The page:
A man who called 999 pulled a fake gun on the paramedics who arrived at his door to help him.
Yorkshire Ambulance Service attended the home of Keith Sewell, 36, on June 12 after he called them asking for help.
Paramedics who attended Sewell’s home in Axminster Close, Bransholme , were left “terrified” and ran from the scene after he told them “bad things will happen” before pointing a gun at them, which turned out to be a blank firing pistol.
Hull Crown Court heard on Friday, September 6, that Sewell made a call to emergency services 12 days prior to the incident saying he had a gun and hoped armed officers would come and shoot him.
He appeared before the court to be sentenced for possession of an imitation firearm with intent to cause fear or violence.
Prosecuting barrister Stephen Welch told the court that paramedics were called Sewell’s after he made a 999 call seeking help.
When Sewell answered the door, paramedics noticed he had fresh lacerations to his arms and told him that they came to help him.
“They tried to approach him,” said Mr Welch. “But he told them ‘if you come closer bad things will happen’.
“They were concerned because he was putting his hands behind his back and thought that he could potentially have a knife.
“She [the complainant] noted that he was speaking very quietly and slow and formed the impression he might have been intoxicated.
“Then very quickly without warning he pulled out a handgun, cocked it and said ‘look!”
Both paramedics rushed back to the ambulance and called the police, believing that the gun was real. It turned out to be a blank firing pistol.
In a victim impact statement, one of the paramedics said that she was left “shocked and shaken” by the incident.
“Her heart was beating fast,” said Mr Welch. “She was unsure about the make but her colleague said it could have been a glock.
“She doesn’t expect to come to work and have a gun put in front of her.”
Sewell was arrested by police and explained in his interview that he didn’t pull out the gun but accepted that it may have been visible.
Sewell had notable previous convictions, including possession of a bladed article in 2004, but Mr Welch told Judge John Thackray QC that it was worth noting these offences were many years ago.
Defence barrister Stephen Robinson said: “Since then, he had been able to stay on an even keel. He worked regularly which was a positive effect in this defendant’s life.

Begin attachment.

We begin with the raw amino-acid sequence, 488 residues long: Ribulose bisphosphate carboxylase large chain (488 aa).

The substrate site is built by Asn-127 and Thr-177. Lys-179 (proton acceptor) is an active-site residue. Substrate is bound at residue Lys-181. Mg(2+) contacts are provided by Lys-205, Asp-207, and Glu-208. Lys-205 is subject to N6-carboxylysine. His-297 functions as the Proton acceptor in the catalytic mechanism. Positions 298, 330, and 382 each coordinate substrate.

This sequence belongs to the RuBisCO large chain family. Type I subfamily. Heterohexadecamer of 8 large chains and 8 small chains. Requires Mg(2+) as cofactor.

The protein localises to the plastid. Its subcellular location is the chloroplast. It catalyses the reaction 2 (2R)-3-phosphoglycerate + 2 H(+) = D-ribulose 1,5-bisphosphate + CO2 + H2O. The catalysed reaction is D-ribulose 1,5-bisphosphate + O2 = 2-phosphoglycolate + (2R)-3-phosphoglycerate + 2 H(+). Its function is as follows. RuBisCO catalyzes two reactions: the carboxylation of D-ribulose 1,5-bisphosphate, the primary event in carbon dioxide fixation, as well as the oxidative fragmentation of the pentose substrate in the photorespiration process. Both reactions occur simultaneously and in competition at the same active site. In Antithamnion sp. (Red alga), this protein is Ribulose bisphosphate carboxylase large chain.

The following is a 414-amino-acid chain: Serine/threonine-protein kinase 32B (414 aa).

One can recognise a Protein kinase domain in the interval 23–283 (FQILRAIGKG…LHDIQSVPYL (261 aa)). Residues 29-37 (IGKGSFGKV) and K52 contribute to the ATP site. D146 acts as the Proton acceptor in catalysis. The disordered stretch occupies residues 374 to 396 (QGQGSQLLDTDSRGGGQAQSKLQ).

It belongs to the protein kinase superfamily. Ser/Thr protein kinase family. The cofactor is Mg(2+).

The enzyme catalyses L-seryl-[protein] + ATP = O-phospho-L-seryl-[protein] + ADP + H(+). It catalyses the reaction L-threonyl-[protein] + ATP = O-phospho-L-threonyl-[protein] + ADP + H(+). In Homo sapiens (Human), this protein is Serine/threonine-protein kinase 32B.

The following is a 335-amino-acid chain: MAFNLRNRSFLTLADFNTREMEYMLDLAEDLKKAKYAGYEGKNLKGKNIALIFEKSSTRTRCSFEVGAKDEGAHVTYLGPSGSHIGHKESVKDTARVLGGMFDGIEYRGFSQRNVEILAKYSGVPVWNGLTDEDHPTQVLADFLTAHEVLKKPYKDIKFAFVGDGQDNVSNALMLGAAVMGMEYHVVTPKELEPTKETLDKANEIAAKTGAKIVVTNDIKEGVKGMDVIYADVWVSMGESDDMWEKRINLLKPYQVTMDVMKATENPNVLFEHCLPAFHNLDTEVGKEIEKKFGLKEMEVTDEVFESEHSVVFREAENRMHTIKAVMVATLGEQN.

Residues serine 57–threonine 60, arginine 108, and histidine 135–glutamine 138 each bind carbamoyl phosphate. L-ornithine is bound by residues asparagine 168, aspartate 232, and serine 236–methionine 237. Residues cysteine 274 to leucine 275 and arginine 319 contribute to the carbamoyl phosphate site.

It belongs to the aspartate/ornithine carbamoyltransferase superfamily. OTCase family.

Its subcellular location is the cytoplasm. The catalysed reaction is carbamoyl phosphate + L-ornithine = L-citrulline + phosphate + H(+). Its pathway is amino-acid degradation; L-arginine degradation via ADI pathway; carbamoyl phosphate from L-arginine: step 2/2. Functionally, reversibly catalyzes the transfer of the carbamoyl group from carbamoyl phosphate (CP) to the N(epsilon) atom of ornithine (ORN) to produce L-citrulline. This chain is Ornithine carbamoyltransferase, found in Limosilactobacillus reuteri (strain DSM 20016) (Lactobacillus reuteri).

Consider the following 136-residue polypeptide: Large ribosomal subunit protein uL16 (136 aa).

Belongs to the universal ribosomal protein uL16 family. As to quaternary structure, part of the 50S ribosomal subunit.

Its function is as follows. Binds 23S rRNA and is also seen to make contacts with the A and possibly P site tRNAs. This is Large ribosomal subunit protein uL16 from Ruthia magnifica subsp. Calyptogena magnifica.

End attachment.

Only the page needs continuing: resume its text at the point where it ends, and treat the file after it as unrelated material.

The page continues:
“Things were going relatively well but unfortunately in this particular instance the defendant’s behaviour returned to a previous pattern.
“He was discharged from his job a few days before the incident. He was concerned about his finances and accommodation. There was a deterioration in his mental health and he was self-harming.
“Your honour will have noted the paramedics noticed fresh marks on his arms and there was reference to a phone call about him getting himself hurt when he dialled emergency services on that occasion.
Twelve days prior to the incident, Sewell called the ambulance service telling them that he had a gun and was hoping that armed officers would come and shoot him.
Mr Robinson told the court that Sewell had secured himself work as a cleaner which showed signs that he was making progress to get back on track.
He added: “There are problems with the defendant’s mental health. He suffers from emotionally unstable personality traits.
“The events of the offending can be understood in that context and that puts him at increased risk of substance misuse. That increases the mental health problems. It is very much a harsh circle and one that led to this offending.
“He is genuinely remorseful and is appalled by his behaviour.”
Judge Thackray QC sentenced Sewell to six months in prison, saying: “They intended to help you and your response was to produce a handgun, which she thought was a real gun. She was understandably terrified.
“Paramedics and other emergency service workers shall receive the protection of the courts.”
Read the original story here.
Royal Marine punched man so hard he needed metal plates to fix his face
A Royal Marine punched a man so hard he was left needing metal plates to fix his face.
Nathan Brown, 22, hit the victim with two blows in the “completely unprovoked” attack outside The Beaver pub in Beverley in the early hours of July 24.
Hull Crown Court heard the victim was left with a badly broken jaw and could not eat solid food for weeks after the assault.
Stephen Welch, prosecuting, said: “From the CCTV the court has seen the defendant goes into the doorway of the pub before randomly attacking the complainant who is stood near a bus stop with his friends.”
The court heard the victim had an operation for two metal plates to be inserted and his jaw had been wired up.
“He still has trouble sleeping and is still unsure of why he was punched by the defendant.” Mr Welch said.
Steven Garth, defending, said that the defendant realised his actions were “wholly wrong” and would be happy to pay any compensation in full.
Mr Garth added: “He is completely and utterly ashamed of what he has done.”
Brown, of Midway Drive, Truro, Cornwall, was convicted of grievous bodily harm on July 24 this year at Beverley Magistrates’ Court.
He was of previous good character before the offence, the court was told.
Judge John Thackray, QC, ordered Brown to pay £2,000 in compensation and undertake a 24 month community order, which involved 300 hours of unpaid work and a 10 day rehabilitation order.
The judge told Brown: “You should be thoroughly ashamed of what you did. It’s behaviour like this that stops people heading out into town centres and city centres late at night.
“I think the officers in the case said that you punched the victim with such ferocity that you had a badly swollen hand.
“You may think that this sentence is draconian, but this is what happens behave in this manner.”
Read the original story here.